2019 so far has seen the struggles of the UK high street continue, with little sign of the crisis abating any time soon. According to research by retail technology expert Conversity, part of addressing these difficulties lies in retailers getting better at how they measure the success of customer interactions across all channels and touch points, and not just how many sales the business is making in-store.
The research – which polled 1,000 consumers from across the UK – found that, when researching complex retail purchases like electrical hardware or TV packages, 23 per cent rely on advice from a sales assistant in-store. Alongside this, 43 per cent use a retailer’s website, 29 per cent consult a brand or manufacturer website, and 40 per cent rely on customer reviews.
For Laura Arthurton, CEO at Conversity, these figures underline the reality of how the modern shopper operates: interactions take place with retailers across a number of direct and indirect touch points, so being able to monitor each and every one of these interactions effectively is key to helping high street businesses remain competitive.
“Our research has shown that there are myriad ways of engaging with a retailer, and that many consumers will use more than one of these touch points as they make their minds up on what and when to buy. In a sector where businesses so often struggle to keep their heads above water, it’s too one-dimensional in this day and age to rely purely on a small number of metrics (like sales or very basic customer feedback) to gauge in-store performance,” said Arthurton. “Instead, effective monitoring and evaluation of the whole customer experience – across both in-store and online channels – is essential if retailers want to break new ground in terms of enriching the overall experience for consumers.”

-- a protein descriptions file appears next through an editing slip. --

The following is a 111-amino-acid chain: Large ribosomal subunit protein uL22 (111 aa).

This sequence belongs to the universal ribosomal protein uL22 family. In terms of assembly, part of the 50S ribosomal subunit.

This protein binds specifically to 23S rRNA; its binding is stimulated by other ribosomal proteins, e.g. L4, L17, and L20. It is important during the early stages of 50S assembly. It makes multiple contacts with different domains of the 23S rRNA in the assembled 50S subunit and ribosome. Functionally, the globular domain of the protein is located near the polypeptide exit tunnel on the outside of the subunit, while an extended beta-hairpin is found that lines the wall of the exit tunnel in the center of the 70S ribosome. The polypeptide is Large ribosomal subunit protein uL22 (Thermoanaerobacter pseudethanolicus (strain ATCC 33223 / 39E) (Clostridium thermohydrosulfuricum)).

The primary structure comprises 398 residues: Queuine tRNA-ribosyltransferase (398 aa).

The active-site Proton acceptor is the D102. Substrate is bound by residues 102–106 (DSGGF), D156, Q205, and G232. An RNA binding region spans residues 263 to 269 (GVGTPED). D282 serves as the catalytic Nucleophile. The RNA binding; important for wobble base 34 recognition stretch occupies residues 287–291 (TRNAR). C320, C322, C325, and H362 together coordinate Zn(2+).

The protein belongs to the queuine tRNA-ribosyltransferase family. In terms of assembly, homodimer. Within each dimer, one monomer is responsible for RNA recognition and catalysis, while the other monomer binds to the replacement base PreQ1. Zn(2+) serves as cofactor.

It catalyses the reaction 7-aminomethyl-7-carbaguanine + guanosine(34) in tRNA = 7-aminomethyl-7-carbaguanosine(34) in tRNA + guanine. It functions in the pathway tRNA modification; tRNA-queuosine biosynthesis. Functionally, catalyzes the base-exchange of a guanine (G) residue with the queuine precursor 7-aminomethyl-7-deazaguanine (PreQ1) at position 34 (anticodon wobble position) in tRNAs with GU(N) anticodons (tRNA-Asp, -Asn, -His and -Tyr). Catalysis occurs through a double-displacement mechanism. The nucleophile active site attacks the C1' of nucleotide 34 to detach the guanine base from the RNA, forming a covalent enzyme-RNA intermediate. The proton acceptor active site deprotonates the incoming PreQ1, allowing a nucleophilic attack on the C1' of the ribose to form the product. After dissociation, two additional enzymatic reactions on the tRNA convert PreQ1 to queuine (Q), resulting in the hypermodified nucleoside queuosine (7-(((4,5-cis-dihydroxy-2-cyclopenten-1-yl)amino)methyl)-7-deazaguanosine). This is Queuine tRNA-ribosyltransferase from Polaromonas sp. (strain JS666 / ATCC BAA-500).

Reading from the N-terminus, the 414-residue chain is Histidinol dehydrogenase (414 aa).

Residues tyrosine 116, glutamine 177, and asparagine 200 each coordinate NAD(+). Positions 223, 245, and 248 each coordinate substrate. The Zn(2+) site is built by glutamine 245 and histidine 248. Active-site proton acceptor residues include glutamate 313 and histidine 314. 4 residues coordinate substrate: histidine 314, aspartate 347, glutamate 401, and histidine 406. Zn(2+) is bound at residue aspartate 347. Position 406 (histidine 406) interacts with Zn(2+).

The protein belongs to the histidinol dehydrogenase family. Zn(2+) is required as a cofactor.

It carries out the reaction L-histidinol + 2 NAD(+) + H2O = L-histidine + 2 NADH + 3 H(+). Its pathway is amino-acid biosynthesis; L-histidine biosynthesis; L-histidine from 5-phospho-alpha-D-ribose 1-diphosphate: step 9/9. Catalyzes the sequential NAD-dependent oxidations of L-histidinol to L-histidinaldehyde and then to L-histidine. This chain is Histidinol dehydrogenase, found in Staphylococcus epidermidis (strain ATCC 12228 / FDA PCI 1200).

This need for a more holistic understanding of customer interaction is summed up in the fact that consumers use a combination of both in-store and online channels when making their final purchase. According to the research, half of consumers (50 per cent) made their most recent complex purchase online, and 38 per cent made it in-store. While the gap between the two is clear here, it is not as wide as many may expect. Even for the more tech-savvy millennial generation, 37 per cent still opted to make their final purchase in a physical store.
Arthurton believes that this underlines just how dynamic customer behaviour now is, and how there is plenty of life left in the high street if retailers are prepared to be smarter in the way they implement, manage and evaluate the experiential aspects of the service they offer.
She added: “Being able to accurately monitor and track customer behaviour across all touch points is essential for any retailer looking to stand out from the crowd. Technology such as intelligent guided selling has an important role to play here, as it assists companies in personalising the customer experience in a way that is easy for both customers and staff to follow. This personalisation can be provided at any point in the journey, whether it’s a shopper’s first or fifth time visiting a store, and can also be used across online channels.”
Arthurton concluded: “By improving this level of personalisation, retailers will gain much greater visibility of the way their customers are behaving at every stage of the buying process. By learning from this and adapting the experience to suit individual customer needs, there is still much success to be had on the high street.”